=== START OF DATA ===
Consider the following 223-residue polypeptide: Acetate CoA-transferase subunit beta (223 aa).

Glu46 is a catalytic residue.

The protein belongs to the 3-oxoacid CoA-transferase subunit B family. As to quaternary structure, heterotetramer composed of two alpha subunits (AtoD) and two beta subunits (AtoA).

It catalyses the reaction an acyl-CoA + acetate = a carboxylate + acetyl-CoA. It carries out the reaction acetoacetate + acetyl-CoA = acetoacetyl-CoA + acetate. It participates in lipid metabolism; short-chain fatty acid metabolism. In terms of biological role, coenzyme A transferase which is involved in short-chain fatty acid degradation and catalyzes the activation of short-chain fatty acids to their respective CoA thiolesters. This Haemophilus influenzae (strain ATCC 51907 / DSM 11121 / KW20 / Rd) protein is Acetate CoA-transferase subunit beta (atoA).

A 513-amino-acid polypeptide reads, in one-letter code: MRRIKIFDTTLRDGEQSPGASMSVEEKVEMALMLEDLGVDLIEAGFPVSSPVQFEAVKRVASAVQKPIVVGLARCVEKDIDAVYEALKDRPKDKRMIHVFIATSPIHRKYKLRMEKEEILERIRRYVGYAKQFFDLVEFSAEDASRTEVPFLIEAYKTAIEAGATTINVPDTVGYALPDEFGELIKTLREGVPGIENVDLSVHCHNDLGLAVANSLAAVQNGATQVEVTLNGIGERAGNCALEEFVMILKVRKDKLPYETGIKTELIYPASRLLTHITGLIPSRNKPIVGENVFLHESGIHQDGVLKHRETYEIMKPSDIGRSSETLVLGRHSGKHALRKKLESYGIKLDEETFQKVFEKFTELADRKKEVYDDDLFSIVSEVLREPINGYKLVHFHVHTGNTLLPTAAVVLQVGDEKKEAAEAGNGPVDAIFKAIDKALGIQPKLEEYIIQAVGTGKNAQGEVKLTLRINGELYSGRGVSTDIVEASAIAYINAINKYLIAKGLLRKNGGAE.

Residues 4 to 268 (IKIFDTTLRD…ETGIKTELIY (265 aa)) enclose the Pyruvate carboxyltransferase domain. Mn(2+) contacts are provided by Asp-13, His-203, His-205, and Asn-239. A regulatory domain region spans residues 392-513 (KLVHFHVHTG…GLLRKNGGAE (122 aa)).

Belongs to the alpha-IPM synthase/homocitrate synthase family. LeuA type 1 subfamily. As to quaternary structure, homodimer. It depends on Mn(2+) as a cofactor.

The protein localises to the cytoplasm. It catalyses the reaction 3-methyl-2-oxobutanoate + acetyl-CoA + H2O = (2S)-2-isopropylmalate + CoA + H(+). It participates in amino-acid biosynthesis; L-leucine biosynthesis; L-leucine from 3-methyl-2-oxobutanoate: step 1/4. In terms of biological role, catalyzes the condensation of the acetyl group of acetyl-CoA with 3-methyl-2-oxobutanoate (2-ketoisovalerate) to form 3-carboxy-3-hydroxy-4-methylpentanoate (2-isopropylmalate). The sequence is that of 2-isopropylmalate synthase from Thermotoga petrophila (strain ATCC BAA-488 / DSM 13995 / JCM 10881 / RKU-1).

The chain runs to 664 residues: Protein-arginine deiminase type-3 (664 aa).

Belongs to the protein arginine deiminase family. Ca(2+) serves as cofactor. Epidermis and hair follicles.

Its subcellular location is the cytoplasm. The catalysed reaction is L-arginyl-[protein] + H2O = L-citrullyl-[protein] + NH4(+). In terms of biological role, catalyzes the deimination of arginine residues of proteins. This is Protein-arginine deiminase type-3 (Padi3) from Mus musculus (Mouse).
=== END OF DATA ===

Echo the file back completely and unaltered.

Consider the following 223-residue polypeptide: Acetate CoA-transferase subunit beta (223 aa).

Glu46 is a catalytic residue.

The protein belongs to the 3-oxoacid CoA-transferase subunit B family. As to quaternary structure, heterotetramer composed of two alpha subunits (AtoD) and two beta subunits (AtoA).

It catalyses the reaction an acyl-CoA + acetate = a carboxylate + acetyl-CoA. It carries out the reaction acetoacetate + acetyl-CoA = acetoacetyl-CoA + acetate. It participates in lipid metabolism; short-chain fatty acid metabolism. In terms of biological role, coenzyme A transferase which is involved in short-chain fatty acid degradation and catalyzes the activation of short-chain fatty acids to their respective CoA thiolesters. This Haemophilus influenzae (strain ATCC 51907 / DSM 11121 / KW20 / Rd) protein is Acetate CoA-transferase subunit beta (atoA).

A 513-amino-acid polypeptide reads, in one-letter code: MRRIKIFDTTLRDGEQSPGASMSVEEKVEMALMLEDLGVDLIEAGFPVSSPVQFEAVKRVASAVQKPIVVGLARCVEKDIDAVYEALKDRPKDKRMIHVFIATSPIHRKYKLRMEKEEILERIRRYVGYAKQFFDLVEFSAEDASRTEVPFLIEAYKTAIEAGATTINVPDTVGYALPDEFGELIKTLREGVPGIENVDLSVHCHNDLGLAVANSLAAVQNGATQVEVTLNGIGERAGNCALEEFVMILKVRKDKLPYETGIKTELIYPASRLLTHITGLIPSRNKPIVGENVFLHESGIHQDGVLKHRETYEIMKPSDIGRSSETLVLGRHSGKHALRKKLESYGIKLDEETFQKVFEKFTELADRKKEVYDDDLFSIVSEVLREPINGYKLVHFHVHTGNTLLPTAAVVLQVGDEKKEAAEAGNGPVDAIFKAIDKALGIQPKLEEYIIQAVGTGKNAQGEVKLTLRINGELYSGRGVSTDIVEASAIAYINAINKYLIAKGLLRKNGGAE.

Residues 4 to 268 (IKIFDTTLRD…ETGIKTELIY (265 aa)) enclose the Pyruvate carboxyltransferase domain. Mn(2+) contacts are provided by Asp-13, His-203, His-205, and Asn-239. A regulatory domain region spans residues 392-513 (KLVHFHVHTG…GLLRKNGGAE (122 aa)).

Belongs to the alpha-IPM synthase/homocitrate synthase family. LeuA type 1 subfamily. As to quaternary structure, homodimer. It depends on Mn(2+) as a cofactor.

The protein localises to the cytoplasm. It catalyses the reaction 3-methyl-2-oxobutanoate + acetyl-CoA + H2O = (2S)-2-isopropylmalate + CoA + H(+). It participates in amino-acid biosynthesis; L-leucine biosynthesis; L-leucine from 3-methyl-2-oxobutanoate: step 1/4. In terms of biological role, catalyzes the condensation of the acetyl group of acetyl-CoA with 3-methyl-2-oxobutanoate (2-ketoisovalerate) to form 3-carboxy-3-hydroxy-4-methylpentanoate (2-isopropylmalate). The sequence is that of 2-isopropylmalate synthase from Thermotoga petrophila (strain ATCC BAA-488 / DSM 13995 / JCM 10881 / RKU-1).

The chain runs to 664 residues: Protein-arginine deiminase type-3 (664 aa).

Belongs to the protein arginine deiminase family. Ca(2+) serves as cofactor. Epidermis and hair follicles.

Its subcellular location is the cytoplasm. The catalysed reaction is L-arginyl-[protein] + H2O = L-citrullyl-[protein] + NH4(+). In terms of biological role, catalyzes the deimination of arginine residues of proteins. This is Protein-arginine deiminase type-3 (Padi3) from Mus musculus (Mouse).